Both Blogger and Xanga offer paid versions with a more sophisticated feature set which includes the ability to use a favorite email application for posting to your Web page. The above mentioned providers have other unique features besides the few I mentioned so be sure to check them out for yourself to find out which one is right for you. While you're at it, have a look at other, more advanced blogging services that are out there as well. MoveableType, Greymatter, Radio Userland, and LiveJournal are some of the more widely used platforms.
Side Effects (Good Ones) of Blogging
Once you sign up with a weblog service provider, blogging is so easy that you'll have no excuse not to write every day-and as I mentioned above, you can even blog via email with some services. Writing every day helps you develop your talent. You will stare less at a blank page and wonder what to fill it with because you are so familiar with the process of translating your thoughts to text. And because blog entries tend to be short bursts or paragraphs, you will develop an ability to say more with less clutter.
Even if you have no idea what to write about when you first start your blog, you'll discover that the daily exercise can help you cultivate a voice. I set up a blog for my friend Lisa Lutz and after a few weeks she decided to turn her blog into an advice column. Now she offers highly unprofessional advice to anyone who wanders her way. Got a question? Ask Lutz.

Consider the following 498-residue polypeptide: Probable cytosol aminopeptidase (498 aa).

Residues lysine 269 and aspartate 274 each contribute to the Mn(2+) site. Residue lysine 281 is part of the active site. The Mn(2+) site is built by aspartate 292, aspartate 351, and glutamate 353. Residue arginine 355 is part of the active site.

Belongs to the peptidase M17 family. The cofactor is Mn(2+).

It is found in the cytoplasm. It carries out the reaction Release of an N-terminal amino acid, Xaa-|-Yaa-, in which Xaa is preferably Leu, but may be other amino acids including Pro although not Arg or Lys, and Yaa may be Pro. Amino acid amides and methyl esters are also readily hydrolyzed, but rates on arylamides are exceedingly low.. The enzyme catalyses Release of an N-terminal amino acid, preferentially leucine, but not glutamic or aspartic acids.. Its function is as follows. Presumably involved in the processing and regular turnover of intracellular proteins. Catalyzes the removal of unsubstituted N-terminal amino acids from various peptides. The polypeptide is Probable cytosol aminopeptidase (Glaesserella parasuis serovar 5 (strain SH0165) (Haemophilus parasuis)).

Your signature style will evolve as you build a relationship with your readers. You may even find out that you have opinions and interests on subjects you ordinarily wouldn't have thought about. Blogging helps you find your place in the never-ending flow if information and news. Finding your voice is an important step in your career as a published writer.
After you've got the hang of it and you're blogging away, building an audience, finding your voice, and honing your skills, you may want to spread your wings a bit. Six paragraphs into a post, you may discover that you have enough information (and enough interest) to write a longer piece such as an essay-but you're not sure what to do because it doesn't fit with the format of your blog page.
Write the essay. Post it somewhere else and link to it from your blog. Now might be a good time to consider Web hosting so you'll have a place for these longer pieces. If you'd like the same kind of control over you essays as you do with your blog, then you might also want to consider some of the more advanced offerings created for just that kind of control. WebCrimson, and MoveableType come to mind.